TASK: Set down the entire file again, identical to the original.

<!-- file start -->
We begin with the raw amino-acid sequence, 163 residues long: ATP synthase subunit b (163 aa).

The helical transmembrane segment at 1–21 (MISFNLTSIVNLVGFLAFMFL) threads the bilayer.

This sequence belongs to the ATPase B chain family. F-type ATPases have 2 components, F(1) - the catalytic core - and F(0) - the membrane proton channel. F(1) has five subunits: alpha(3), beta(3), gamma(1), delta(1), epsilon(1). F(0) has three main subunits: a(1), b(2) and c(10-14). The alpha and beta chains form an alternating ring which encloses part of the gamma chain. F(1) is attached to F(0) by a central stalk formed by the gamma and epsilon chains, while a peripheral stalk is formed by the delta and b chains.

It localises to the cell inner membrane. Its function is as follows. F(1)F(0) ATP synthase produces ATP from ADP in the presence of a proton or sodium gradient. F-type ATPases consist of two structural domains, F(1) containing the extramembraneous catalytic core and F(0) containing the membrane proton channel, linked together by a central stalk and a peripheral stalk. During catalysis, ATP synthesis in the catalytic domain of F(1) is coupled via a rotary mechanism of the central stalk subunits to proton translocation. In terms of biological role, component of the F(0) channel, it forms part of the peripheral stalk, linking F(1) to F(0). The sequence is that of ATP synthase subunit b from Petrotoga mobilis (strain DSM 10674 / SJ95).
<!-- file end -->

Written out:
We begin with the raw amino-acid sequence, 163 residues long: ATP synthase subunit b (163 aa).

The helical transmembrane segment at 1–21 (MISFNLTSIVNLVGFLAFMFL) threads the bilayer.

This sequence belongs to the ATPase B chain family. F-type ATPases have 2 components, F(1) - the catalytic core - and F(0) - the membrane proton channel. F(1) has five subunits: alpha(3), beta(3), gamma(1), delta(1), epsilon(1). F(0) has three main subunits: a(1), b(2) and c(10-14). The alpha and beta chains form an alternating ring which encloses part of the gamma chain. F(1) is attached to F(0) by a central stalk formed by the gamma and epsilon chains, while a peripheral stalk is formed by the delta and b chains.

It localises to the cell inner membrane. Its function is as follows. F(1)F(0) ATP synthase produces ATP from ADP in the presence of a proton or sodium gradient. F-type ATPases consist of two structural domains, F(1) containing the extramembraneous catalytic core and F(0) containing the membrane proton channel, linked together by a central stalk and a peripheral stalk. During catalysis, ATP synthesis in the catalytic domain of F(1) is coupled via a rotary mechanism of the central stalk subunits to proton translocation. In terms of biological role, component of the F(0) channel, it forms part of the peripheral stalk, linking F(1) to F(0). The sequence is that of ATP synthase subunit b from Petrotoga mobilis (strain DSM 10674 / SJ95).